Sometimes, the word probate gets a bit of a bad rap. While you may have heard that you should find ways to avoid probate at all costs, the process in Connecticut can be simple and straightforward – if you know what you’re doing! You will find the process of settling a probate estate much easier, however, by working with an experienced probate attorney. I have helped numerous Connecticut families navigate the probate process to settle an estate or seek a conservatorship, and I can help you as well.

What Happens in Probate Court?

The purpose of probate in Connecticut is to settle estates according to the deceased’s wishes. When the court is presented with the deceased person’s Last Will and Testament, the court will confirm the document is valid and will appoint an Executor or Executrix. If the deceased person didn’t have a Last Will and Testament, the court will appoint an Administrator or Administratrix to settle the estate. More specifically, the probate court will:

  • Safeguard the decedent’s property
  • Pay valid debts and taxes
  • Distribute the remaining assets according to the decedent’s wishes (or Connecticut intestate law if there is no Will)

Not every estate will have to go through the complete process, but most estates will need to have some probate documents filed. The process can be similar whether the decedent died with a Will, known as “testate,” or without a Will, or “intestate.” If there was no Will, the probate judge will distribute assets according to Connecticut law.

When Does a Connecticut Estate Need Probate?

The three types of probate estates in Connecticut are:

  • First, a Tax Purposes Only Estate is used when the deceased person’s assets were either owned jointly, were held in trust, or had named beneficiaries. There’s no probate administration, but Connecticut puts a lien on any real estate owned by the decedent, and that lien needs to be released by filing a Connecticut Estate Tax Return with the probate court and paying a probate fee.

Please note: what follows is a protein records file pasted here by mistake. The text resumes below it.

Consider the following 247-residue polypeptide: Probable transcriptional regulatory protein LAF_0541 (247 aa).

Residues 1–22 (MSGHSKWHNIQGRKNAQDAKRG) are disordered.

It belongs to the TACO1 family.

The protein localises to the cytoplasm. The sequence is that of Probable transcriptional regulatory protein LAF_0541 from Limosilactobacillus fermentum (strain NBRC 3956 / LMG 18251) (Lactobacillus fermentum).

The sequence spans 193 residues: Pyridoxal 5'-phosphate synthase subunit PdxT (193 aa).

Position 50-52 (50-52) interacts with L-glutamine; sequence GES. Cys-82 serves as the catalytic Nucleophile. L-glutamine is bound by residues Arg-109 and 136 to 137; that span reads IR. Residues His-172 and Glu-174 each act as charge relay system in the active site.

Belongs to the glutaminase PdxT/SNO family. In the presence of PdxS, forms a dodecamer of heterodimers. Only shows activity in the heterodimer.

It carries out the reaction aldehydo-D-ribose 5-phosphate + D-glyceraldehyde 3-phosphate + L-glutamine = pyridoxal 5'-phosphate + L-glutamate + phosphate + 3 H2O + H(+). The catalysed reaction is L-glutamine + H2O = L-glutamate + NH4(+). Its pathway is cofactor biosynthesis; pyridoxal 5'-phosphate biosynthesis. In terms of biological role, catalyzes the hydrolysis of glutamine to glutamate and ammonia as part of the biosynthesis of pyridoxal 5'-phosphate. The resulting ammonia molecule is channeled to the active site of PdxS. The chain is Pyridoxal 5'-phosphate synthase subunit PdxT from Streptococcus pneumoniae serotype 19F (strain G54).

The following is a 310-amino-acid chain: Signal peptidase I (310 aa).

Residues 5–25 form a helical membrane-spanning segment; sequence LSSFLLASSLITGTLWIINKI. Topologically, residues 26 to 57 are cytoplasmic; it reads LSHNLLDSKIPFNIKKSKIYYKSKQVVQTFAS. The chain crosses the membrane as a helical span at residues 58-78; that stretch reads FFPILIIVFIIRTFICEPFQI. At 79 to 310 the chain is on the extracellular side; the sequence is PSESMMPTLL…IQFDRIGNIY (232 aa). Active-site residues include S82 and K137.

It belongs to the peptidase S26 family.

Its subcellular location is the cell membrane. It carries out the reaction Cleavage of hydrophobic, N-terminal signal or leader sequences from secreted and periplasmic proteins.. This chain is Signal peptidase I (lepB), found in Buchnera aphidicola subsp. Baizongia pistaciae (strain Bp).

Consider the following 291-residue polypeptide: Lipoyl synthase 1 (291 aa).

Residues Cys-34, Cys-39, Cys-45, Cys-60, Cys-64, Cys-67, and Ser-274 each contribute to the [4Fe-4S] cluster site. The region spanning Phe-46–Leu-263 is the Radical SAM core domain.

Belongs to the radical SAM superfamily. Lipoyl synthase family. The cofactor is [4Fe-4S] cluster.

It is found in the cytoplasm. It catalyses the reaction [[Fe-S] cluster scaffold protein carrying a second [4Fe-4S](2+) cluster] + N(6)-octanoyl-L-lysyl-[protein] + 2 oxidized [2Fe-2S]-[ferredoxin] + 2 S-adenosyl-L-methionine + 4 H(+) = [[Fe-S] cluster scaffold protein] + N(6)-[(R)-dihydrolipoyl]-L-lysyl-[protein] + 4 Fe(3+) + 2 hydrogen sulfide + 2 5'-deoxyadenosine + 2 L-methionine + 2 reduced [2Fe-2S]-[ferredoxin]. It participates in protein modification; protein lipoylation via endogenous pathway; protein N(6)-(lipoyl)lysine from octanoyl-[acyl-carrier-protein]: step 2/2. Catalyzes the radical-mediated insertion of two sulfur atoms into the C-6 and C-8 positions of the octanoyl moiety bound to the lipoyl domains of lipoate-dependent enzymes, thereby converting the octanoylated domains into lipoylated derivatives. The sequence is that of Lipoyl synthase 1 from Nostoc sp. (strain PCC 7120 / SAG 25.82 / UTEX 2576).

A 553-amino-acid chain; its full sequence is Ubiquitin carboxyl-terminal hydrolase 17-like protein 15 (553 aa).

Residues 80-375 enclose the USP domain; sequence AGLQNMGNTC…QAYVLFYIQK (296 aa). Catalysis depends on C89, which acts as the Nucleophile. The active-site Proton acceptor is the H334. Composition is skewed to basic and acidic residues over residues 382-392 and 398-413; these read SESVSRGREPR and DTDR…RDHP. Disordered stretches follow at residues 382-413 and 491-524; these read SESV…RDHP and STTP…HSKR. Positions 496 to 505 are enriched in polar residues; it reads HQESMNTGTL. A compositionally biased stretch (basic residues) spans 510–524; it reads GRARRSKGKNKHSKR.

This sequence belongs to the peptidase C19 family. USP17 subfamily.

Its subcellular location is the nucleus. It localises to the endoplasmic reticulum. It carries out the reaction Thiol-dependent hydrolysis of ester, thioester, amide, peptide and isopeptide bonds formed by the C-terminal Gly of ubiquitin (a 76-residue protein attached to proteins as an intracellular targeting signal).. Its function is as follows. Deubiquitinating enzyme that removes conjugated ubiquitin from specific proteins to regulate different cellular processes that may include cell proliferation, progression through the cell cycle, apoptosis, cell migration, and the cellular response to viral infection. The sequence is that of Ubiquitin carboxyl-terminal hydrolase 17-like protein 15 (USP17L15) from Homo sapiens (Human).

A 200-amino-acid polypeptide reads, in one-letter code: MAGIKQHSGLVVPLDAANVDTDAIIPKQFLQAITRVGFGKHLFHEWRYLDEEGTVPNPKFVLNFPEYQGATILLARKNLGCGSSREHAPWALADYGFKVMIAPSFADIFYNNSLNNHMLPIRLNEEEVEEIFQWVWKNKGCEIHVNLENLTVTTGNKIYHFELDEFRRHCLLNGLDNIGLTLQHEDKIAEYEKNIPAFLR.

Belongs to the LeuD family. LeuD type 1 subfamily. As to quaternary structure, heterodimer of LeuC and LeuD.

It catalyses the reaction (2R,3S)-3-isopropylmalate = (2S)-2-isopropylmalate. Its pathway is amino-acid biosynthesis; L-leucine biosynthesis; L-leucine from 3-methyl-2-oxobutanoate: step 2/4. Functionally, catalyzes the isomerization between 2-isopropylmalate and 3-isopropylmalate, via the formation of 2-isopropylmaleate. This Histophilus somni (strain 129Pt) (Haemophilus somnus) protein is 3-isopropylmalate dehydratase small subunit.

• Next, a Small Estate is needed when the deceased person’s assets were worth less than $40,000. There won’t be any estate tax due, but a Connecticut Estate Tax Return will have to be filed with the probate court to calculate the probate fee due. Creditors still need to be paid, and any remaining assets are distributed.
  • And, finally, a Full Estate is required when the deceased person’s assets were worth more than $40,000. A fiduciary must be appointed, and an Inventory of Estate Assets filed. A Notice to Creditors is published in the paper. A Return of Claims made by creditors and a Final Accounting must be filed. A Connecticut Estate Tax Return will have to be filed with the probate court to calculate estate tax and probate fees due. Only after the judge approves the Final Accounting will beneficiaries receive any distributions.

For many people, this can be a very confusing and frustrating process, whichever form the estate may take. I can help you determine which type of estate is needed and guide you through the process to diminish any concerns you might have about getting it right.

Other Reasons You May Need a Probate Attorney

In addition to settling estates, Connecticut probate courts also handle matters concerning the care of dependents who are unable to care for themselves, including incapacitated adults, minor children, and adults with developmental disabilities. The following appointments may be made through probate court:

  • Conservatorship. When a person fails to plan for his own incapacity by naming a power of attorney while he is still competent, the probate court will appoint a conservator to make financial and healthcare decisions on his behalf. This may be a voluntary or involuntary process, depending on the abilities of the person in question. Family members or close friends are often appointed as conservators by the court.
  • Guardianship. When a person with minor children passes away, and guardians are named in a will, the probate court will confirm and supervise the appointment. If you are seeking guardianship of an adult with intellectual disabilities, the probate court will have to approve the appointment and will supervise the relationship.

Situations involving minors or adults requiring a conservatorship or guardianship can be tricky. I know the process inside and out and can help to make certain the dependent’s needs are met in the least restrictive and best possible way.

Mark Connell Brings Compassion to Probate Law

After the death of a loved one, I understand how difficult it can be to have to face a court proceeding to settle an estate. That’s why I work hard to make the process as smooth and efficient as possible. After a diverse career that included scientific research and healthcare, I became a lawyer to help people in times of need. When a loved one has passed away, contact my firm by filling out the form below or by calling me at (203) 488-5586. I will listen to your story and explain how I can help.